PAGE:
Newcastle disease virus (NDV), also designated as Avian paramyxovirus type 1 (APMV-1), is the causative agent of a notifiable disease of poultry but it exhibits different pathogenicity dependent on the virus strain. The molecular basis for this variability is not fully understood. The efficiency of activation of the fusion protein (F) is determined by presence or absence of a polybasic amino acid sequence at an internal proteolytic cleavage site which is a major determinant of NDV virulence. However, other determinants of pathogenicity must exist since APMV-1 of high (velogenic), intermediate (mesogenic) and low (lentogenic) virulence specify a polybasic F cleavage site. We aimed at elucidation of additional virulence determinants by constructing a recombinant virus that consists of a lentogenic NDV Clone 30 backbone and the F protein gene from a mesogenic pigeon paramyxovirus-1 (PPMV-1) isolate with an intracerebral pathogenicity index (ICPI) of 1.1 specifying the polybasic sequence R-R-K-K-R*F motif at the cleavage site. The resulting virus was characterized by an ICPI of 0.6, indicating a lentogenic pathotype. In contrast, alteration of the cleavage site G-R-Q-G-R*L of the lentogenic Clone 30 to R-R-K-K-R*F resulted in a recombinant virus with an ICPI of 1.36 which was higher than that of parental PPMV-1. Substitution of different regions of the F protein of Clone 30 by those of PPMV-1, while maintaining the polybasic amino acid sequence at the F cleavage site, resulted in recombinant viruses with ICPIs ranging from 0.59 to 1.36 suggesting that virulence is modulated by regions of the F protein other than the polybasic cleavage site.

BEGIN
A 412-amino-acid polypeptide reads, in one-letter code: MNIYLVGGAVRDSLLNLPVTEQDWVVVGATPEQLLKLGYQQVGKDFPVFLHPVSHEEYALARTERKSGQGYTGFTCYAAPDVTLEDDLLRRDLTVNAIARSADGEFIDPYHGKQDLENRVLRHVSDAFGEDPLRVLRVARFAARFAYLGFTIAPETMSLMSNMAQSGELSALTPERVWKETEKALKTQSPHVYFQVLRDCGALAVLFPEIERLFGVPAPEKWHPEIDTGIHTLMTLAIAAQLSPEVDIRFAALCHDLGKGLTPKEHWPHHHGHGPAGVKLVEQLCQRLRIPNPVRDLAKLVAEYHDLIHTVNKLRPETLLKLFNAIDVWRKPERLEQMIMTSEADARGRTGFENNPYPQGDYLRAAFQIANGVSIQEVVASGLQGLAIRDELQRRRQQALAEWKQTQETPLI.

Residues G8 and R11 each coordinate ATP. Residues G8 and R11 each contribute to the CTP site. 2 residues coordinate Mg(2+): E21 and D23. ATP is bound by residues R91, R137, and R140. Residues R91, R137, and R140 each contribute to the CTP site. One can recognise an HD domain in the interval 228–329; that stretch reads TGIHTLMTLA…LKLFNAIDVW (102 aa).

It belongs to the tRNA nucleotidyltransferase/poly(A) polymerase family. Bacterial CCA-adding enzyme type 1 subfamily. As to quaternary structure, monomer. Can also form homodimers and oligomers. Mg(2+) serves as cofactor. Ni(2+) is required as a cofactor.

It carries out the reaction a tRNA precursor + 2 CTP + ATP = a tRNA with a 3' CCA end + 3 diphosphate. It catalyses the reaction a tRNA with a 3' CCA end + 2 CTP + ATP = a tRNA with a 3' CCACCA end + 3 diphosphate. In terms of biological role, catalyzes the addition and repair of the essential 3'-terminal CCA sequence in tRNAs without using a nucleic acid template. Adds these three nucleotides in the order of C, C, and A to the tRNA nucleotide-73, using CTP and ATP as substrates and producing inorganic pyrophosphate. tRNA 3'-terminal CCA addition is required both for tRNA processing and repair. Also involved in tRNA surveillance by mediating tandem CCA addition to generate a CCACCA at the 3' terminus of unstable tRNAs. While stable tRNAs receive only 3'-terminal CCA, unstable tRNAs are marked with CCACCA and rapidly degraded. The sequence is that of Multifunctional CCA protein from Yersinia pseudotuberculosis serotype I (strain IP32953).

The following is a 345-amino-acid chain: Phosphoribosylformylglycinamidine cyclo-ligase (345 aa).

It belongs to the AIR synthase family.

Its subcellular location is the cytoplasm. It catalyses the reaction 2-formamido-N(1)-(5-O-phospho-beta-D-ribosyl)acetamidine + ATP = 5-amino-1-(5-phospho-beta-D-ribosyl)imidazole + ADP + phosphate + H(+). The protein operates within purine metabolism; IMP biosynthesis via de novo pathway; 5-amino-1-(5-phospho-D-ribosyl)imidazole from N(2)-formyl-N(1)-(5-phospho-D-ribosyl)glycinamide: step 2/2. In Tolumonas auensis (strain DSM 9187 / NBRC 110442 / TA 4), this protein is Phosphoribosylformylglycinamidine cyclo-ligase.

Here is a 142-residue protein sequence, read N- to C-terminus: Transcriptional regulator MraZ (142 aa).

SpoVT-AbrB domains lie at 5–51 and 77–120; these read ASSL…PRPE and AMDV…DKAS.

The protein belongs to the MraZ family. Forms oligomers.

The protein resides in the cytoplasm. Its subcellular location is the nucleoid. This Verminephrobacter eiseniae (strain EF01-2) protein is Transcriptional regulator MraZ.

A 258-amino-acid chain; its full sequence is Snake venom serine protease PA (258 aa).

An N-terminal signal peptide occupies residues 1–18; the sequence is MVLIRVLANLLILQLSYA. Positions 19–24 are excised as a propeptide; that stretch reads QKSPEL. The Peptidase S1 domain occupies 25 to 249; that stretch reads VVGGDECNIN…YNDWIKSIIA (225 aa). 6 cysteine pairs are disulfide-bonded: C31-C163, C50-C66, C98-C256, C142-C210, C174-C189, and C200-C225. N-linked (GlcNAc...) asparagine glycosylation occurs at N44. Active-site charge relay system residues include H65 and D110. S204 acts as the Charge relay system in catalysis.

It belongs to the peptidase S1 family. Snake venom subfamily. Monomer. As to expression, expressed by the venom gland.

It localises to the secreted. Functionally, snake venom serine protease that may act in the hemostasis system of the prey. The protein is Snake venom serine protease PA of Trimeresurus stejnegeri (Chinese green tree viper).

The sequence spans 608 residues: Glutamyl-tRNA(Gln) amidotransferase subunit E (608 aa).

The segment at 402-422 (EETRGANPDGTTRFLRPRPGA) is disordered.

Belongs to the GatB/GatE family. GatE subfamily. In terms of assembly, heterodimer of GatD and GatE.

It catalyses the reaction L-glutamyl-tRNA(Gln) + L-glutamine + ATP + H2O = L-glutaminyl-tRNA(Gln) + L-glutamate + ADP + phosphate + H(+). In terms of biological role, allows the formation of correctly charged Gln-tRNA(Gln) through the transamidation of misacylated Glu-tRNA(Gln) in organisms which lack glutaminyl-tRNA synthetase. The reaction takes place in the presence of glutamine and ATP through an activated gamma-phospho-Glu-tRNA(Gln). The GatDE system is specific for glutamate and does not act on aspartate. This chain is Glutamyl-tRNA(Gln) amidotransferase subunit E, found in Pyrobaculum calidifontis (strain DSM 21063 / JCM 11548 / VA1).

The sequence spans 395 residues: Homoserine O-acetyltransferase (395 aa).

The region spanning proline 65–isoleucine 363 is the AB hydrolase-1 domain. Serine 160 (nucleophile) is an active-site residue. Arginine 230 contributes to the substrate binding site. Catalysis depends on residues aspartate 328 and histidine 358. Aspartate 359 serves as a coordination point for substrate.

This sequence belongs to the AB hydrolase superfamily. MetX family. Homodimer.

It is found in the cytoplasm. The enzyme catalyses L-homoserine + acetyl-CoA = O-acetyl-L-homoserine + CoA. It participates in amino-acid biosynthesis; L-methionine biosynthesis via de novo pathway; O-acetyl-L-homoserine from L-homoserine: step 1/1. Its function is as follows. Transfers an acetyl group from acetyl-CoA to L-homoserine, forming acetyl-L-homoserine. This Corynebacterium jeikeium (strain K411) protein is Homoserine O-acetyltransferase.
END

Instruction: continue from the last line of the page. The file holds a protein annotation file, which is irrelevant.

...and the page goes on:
Heiden, S., Grund, C., Röder, A., Granzow, H., Kühnel, D., Mettenleiter, T. C., & Römer-Oberdörfer, A. (2014). Different regions of the newcastle disease virus fusion protein modulate pathogenicity. PLoS ONE, 9(12). https://doi.org/10.1371/journal.pone.0113344